2010-2011: In collaboration with Woods Hole Oceanographic Institution (WHOI), this student team designed an autonomous sparging chamber subsystem as part of a larger system to measure water concentrations of radon in deep sea conditions. The goal of the initiative is to track submarine groundwater discharge (for which radon is a naturally occurring geochemical tracer) and study its impacts on ocean ecosystems.
The sparging chamber moves radon from water to air to the radon detecting units in the overall system. The Smith team constructed a sparging chamber prototype that bubbles air through water and sprays air through the headspace in the chamber. The team designed and built a system of sensors, valves, and a microcontroller to regulate air and water flow through the chamber and measure temperature, pressure, and humidity in the headspace. The team designed the subsystem to be used up to 200m underwater and to be deployable from an autonomous underwater vehicle. After validating the components individually, the team tested their whole system, submersed, in a laboratory.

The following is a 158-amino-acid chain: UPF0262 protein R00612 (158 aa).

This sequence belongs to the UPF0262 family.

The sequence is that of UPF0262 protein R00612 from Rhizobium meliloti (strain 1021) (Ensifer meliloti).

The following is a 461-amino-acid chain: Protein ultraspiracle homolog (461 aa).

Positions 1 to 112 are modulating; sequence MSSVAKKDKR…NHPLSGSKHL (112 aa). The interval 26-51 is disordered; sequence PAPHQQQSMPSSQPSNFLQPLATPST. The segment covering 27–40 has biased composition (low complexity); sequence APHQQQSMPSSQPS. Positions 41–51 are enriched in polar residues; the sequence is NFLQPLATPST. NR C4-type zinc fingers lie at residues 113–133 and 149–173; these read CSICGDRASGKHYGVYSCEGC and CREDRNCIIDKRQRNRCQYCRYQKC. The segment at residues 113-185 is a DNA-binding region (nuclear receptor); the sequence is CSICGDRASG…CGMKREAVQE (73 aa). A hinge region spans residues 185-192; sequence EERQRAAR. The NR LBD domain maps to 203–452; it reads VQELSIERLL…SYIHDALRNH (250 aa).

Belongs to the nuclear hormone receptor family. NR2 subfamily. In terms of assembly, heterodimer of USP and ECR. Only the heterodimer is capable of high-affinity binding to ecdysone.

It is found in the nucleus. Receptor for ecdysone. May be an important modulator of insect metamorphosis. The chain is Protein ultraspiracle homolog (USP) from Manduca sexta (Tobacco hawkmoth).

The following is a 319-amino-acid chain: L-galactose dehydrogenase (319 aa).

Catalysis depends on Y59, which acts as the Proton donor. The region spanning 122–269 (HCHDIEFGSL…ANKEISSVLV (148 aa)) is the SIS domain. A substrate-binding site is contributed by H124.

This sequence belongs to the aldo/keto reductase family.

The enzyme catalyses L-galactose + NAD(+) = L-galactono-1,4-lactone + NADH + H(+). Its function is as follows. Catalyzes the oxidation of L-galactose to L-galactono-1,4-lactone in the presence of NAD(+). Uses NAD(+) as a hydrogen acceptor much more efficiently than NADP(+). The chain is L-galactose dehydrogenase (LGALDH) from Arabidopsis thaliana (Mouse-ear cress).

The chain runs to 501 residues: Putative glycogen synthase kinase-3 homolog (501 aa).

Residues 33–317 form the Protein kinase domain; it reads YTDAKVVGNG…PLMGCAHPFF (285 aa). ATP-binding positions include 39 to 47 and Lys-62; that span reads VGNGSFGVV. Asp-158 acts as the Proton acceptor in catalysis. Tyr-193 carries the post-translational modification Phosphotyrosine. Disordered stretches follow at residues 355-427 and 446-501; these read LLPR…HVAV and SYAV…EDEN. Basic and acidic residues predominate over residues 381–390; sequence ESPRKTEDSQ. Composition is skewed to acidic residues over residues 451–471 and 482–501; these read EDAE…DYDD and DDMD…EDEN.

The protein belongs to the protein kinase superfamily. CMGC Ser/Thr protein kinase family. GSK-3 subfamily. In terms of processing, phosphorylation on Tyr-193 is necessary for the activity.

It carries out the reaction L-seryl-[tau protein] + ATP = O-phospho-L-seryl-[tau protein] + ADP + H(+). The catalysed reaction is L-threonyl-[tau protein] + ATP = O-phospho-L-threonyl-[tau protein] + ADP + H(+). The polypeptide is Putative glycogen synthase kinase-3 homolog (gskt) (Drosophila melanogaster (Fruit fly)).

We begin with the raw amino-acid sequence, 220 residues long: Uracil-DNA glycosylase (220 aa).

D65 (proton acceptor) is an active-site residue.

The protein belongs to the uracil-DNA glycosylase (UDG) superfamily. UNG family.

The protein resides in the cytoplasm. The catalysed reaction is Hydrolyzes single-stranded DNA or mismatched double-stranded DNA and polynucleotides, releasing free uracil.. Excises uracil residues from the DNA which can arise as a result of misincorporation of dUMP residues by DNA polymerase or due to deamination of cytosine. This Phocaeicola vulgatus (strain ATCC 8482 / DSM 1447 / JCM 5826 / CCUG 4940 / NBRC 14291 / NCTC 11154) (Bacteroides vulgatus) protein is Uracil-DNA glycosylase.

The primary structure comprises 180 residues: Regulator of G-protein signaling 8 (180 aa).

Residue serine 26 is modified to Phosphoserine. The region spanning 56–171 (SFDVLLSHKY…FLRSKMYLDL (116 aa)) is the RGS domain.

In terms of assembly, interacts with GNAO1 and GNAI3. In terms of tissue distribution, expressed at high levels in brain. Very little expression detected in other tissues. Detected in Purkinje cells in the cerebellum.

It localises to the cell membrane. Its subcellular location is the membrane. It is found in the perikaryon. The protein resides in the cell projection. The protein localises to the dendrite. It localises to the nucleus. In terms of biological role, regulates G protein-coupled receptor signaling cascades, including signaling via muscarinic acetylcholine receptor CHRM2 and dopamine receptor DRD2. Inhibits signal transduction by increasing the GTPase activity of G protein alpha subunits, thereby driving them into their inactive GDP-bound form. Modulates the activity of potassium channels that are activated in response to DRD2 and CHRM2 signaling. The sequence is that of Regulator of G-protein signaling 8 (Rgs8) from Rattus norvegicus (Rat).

The team provided their WHOI liaisons with CAD drawings of the sparging chamber, microcontroller code and sequencing explanation, and a user manual for integrating the sparging chamber into the overall system. Next steps include pier-side testing followed by deep-sea implementation.